The day I arrived at the Lutheran School of Theology Chicago for YAGM orientation, I spent the morning watching The Princess Diaries on Netflix at my brother and his girlfriend’s apartment. For many people my age, this movie is iconic and requires little to no explanation. However, if for some reason you haven’t seen Anne Hathaway and Julie Andrews star in this film about a princess and queen of a fictional country, Genovia, then I should warn you, I’m about to spoil it. Essentially, Mia Thermopolis (Hathaway), a regular awkward high schooler, learns she is a princess deemed to inherit the throne from her paternal grandmother Clarice (Andrews). Of course, she goes through the tribulations that we all would face if we were bombarded with the news that we were secretly royalty—total makeover, conflicting friendships, normal lives vs leadership of an entire county, etc.
So you’re probably wondering what this movie has anything to do with my year in Mexico (which is where I am currently writing this blog from, by the way!) If I were ambitious and theologically savvy, I would probably try to make the connection of God as the King of Kings and how we, as God’s children, are to bring his kingdom to Earth. Or, perhaps, the complicated relationship of discernment for major changes in one’s life. Please feel free to ponder those thoughts if you’d like, but that’s not where my mind went when I recalled this movie on my flight into Mexico City. Instead, I was imaging the last scene of the movie where (spoiler) Mia decides to become Amelia Mignonette Thermopolis Renaldi, Princess of Genovia. She accepts her new position and the movie ends with her on an airplane with her cat, Fat Louie, looking out the window at Genovia for the first time as “Miracles Happen” by Myra plays in the background.
As I leaned from my middle seat over my friend Amanda to look at the many varying terrains of Mexico, I wasn’t explicitly thinking about being a child of God, or how I am to live out God’s mission over the next year, or what my host family will think of me, or if I remembered to grab everything when I packed the night before. What I was thinking about was how much I felt like Mia Thermopolis and that I wish “Miracles Happen” was playing in the background of this moment when I saw the land of Mexico for the first time in my life. Like Mia, I have been invited to live in a new place, in accompaniment with the people, without a clue in the world if I’m doing anything “right,” but looking out the plane window, I had the feeling that I suspect Mia felt on her flight, a sense of being “home” in a place I have yet to set foot in.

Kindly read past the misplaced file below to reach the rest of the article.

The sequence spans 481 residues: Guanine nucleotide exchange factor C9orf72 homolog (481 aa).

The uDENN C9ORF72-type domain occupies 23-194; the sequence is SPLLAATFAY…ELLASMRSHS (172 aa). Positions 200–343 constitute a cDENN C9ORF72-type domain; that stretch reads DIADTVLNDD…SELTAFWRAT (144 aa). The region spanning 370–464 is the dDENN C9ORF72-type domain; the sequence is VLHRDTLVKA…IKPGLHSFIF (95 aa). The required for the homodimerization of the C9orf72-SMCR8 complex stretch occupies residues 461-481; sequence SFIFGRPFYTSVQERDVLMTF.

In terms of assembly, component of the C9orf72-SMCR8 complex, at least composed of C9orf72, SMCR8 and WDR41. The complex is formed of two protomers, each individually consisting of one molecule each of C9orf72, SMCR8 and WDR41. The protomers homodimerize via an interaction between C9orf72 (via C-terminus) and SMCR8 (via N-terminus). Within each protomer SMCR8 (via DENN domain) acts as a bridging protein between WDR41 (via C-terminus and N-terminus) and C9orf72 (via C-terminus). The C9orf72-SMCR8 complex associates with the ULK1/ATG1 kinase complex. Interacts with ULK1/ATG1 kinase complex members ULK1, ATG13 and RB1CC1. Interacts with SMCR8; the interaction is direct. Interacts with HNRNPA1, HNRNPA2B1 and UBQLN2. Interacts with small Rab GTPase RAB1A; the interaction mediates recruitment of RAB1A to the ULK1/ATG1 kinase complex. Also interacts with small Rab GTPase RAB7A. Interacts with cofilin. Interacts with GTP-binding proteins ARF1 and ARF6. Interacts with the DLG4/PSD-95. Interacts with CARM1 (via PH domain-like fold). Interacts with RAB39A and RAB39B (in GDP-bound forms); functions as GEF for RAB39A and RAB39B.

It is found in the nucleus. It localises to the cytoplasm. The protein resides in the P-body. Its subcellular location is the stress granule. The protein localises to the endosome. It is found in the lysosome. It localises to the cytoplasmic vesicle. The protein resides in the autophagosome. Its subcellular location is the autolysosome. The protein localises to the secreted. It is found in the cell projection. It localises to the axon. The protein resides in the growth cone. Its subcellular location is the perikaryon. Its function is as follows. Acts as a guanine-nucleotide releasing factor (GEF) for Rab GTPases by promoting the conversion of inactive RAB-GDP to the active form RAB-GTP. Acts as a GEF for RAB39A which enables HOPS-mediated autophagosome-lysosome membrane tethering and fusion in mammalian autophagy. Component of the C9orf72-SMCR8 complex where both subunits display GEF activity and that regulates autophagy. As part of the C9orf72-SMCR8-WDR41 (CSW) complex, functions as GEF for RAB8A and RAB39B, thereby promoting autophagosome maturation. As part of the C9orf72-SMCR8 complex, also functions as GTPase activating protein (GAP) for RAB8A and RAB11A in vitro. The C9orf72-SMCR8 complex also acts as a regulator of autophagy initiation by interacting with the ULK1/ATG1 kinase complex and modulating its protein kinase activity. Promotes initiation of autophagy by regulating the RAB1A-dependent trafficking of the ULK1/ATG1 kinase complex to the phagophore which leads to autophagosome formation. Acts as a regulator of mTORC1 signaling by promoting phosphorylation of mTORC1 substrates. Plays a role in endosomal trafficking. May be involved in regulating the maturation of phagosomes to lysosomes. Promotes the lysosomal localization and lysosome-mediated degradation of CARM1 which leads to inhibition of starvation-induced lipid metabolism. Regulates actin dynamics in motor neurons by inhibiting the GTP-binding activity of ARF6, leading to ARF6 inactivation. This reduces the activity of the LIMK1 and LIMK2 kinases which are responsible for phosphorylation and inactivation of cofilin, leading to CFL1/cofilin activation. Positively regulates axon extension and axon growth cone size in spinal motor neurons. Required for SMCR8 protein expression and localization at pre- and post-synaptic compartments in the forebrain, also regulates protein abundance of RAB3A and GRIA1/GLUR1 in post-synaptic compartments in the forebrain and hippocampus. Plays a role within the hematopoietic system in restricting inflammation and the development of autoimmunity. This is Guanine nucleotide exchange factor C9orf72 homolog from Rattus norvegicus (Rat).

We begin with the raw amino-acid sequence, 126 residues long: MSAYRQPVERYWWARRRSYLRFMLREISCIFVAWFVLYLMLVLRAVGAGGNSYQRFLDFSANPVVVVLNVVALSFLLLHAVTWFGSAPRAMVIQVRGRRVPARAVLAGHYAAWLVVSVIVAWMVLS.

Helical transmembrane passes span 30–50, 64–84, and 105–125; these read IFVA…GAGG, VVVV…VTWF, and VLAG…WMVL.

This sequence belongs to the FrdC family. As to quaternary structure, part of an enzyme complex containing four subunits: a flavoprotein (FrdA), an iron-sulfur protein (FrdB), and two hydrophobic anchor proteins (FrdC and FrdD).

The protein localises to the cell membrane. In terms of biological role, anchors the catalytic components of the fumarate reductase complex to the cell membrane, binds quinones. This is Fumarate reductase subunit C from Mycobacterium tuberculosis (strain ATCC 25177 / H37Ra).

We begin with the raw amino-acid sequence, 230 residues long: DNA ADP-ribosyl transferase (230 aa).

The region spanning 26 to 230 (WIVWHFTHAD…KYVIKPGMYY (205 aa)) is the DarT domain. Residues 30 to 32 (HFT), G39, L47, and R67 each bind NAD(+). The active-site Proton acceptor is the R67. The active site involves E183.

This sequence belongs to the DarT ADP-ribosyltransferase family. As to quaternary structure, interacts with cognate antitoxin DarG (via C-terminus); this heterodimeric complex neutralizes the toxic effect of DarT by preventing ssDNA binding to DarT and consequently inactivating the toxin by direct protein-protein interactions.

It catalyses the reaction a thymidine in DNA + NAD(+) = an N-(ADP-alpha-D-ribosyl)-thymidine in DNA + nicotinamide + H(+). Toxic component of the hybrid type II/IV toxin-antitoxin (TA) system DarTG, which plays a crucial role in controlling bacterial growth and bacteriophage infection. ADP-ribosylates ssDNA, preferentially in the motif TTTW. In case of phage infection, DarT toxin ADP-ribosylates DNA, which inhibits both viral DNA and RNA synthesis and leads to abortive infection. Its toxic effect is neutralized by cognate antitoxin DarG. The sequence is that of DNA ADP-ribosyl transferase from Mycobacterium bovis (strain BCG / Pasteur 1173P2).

I don’t think I know quite how to explain this complicated phenomenon of home being the unknown. Never in my life have I ever felt the unknown to be a place of comfort, let alone one I would juxtapose with my family, friends, church, and community that I usually call home. Yet there is something uniquely powerful in knowing that in Tlaxcala, a family awaits to welcome me into their arms (metaphorically and physically), loving me and yet not even knowing who I am. There is something uniquely powerful in being anointed on my last night in Chicago by Anneka, the alumna who served in my position just two years ago, and feeling as though we were sisters, despite being near perfect strangers in every other aspect. What a radical love it is to be loved by God through the presence of strangers and to be able to share that holy feeling in return. To use a phrase from our orientation, I am astounded by how miraculous it is for me to witness first hand the turning of the Kingdom of God into a Kin-dom of God. Coming to Mexico feels like coming home. It feels like miracles happening.
Below are photos taken by fellow YAGM Amanda which show the diversity of landscapes across Mexico.
If you want to continue to support me in this adventure please make a donation to: http://support.elca.org/goto/courtneynoya every little bit counts!